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Perceptions of police use of force: The importance of trust

Kyprianides, A; Yesberg, J; Milani, J; Bradford, B; Quinton, P; Clark-Darby, O; (2021) Perceptions of police use of force: The importance of trust. Policing: An International Journal , 44 (1) pp. 175-190. 10.1108/PIJPSM-07-2020-0111. Green open access

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Abstract

Purpose: The range of tactical force options available to police is increasing, while public debate about police use of force is never far from the headlines. This paper aims to examine what factors shape how people accept police use of force. Design/methodology/approach: The authors use two online experiments to test whether different force options affected judgments about the acceptability of police action and to explore the role of trust and legitimacy in people's judgments. Findings: The authors found across both studies that respondents judged scenarios involving a weapon (baton, CS spray, Taser) as less acceptable compared to scenarios that did not (talking down, handcuffs), but they did not draw much distinction between the specific weapon used. In study 1, exposure to different police tactics had no effect on trust and legitimacy. In study 2, prior perceptions of trust were strong predictors of acceptability judgments. Originality/value: There is a comparative paucity of British-based empirical research examining public attitudes toward different use of force resolutions by police. In this paper, the authors explore how use of force affects people's views of police at a time in which the nature and scope of force applications, how these are understood and indeed the basic enterprise of policing itself is being reconsidered and renegotiated.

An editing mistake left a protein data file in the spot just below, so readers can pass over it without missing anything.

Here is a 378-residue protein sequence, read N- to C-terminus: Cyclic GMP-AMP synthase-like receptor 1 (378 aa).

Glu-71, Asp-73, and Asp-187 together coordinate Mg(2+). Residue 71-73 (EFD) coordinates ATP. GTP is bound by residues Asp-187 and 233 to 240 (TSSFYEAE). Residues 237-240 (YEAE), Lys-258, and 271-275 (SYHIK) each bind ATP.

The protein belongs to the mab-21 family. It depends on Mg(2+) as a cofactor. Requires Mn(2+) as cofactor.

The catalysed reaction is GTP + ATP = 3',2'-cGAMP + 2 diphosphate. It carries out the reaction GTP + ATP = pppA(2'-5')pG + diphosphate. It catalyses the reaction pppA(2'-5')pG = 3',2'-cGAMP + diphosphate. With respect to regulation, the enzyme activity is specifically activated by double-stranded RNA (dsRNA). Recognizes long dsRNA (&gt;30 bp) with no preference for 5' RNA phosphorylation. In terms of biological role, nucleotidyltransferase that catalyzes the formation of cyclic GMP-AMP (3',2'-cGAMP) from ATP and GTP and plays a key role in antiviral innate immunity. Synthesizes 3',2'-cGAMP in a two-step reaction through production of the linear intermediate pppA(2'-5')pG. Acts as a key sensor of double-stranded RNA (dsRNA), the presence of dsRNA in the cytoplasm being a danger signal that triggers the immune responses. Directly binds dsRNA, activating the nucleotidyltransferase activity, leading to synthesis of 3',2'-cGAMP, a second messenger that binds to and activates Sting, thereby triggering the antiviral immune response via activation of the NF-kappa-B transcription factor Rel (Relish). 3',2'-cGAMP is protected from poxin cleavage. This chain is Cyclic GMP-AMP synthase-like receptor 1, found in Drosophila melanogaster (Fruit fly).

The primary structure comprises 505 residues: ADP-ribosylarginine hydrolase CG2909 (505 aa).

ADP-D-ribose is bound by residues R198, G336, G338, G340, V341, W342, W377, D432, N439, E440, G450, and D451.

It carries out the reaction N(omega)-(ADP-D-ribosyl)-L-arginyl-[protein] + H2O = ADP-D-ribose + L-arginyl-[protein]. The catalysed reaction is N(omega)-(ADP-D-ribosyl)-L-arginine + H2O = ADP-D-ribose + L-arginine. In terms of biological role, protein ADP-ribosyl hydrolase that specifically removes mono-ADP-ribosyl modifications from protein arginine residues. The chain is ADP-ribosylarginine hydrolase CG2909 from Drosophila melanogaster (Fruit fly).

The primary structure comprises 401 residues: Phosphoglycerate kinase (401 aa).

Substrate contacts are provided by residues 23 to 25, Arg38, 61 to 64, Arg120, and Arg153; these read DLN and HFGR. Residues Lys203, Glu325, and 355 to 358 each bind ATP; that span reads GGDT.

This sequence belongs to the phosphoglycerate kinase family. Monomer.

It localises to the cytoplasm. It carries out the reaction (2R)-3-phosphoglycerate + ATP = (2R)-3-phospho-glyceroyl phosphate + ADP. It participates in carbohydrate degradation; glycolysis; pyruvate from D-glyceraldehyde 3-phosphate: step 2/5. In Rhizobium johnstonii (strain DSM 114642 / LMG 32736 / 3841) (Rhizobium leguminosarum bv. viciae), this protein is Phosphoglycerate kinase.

Type: Article
Title: Perceptions of police use of force: The importance of trust
Open access status: An open access version is available from UCL Discovery
DOI: 10.1108/PIJPSM-07-2020-0111
Publisher version: https://doi.org/10.1108/PIJPSM-07-2020-0111
Language: English
Additional information: This version is the author accepted manuscript. For information on re-use, please refer to the publisher's terms and conditions.
UCL classification: UCL
UCL > Provost and Vice Provost Offices > UCL BEAMS
UCL > Provost and Vice Provost Offices > UCL BEAMS > Faculty of Engineering Science
UCL > Provost and Vice Provost Offices > UCL BEAMS > Faculty of Engineering Science > Dept of Security and Crime Science
URI: https://discovery.ucl.ac.uk/id/eprint/10113617
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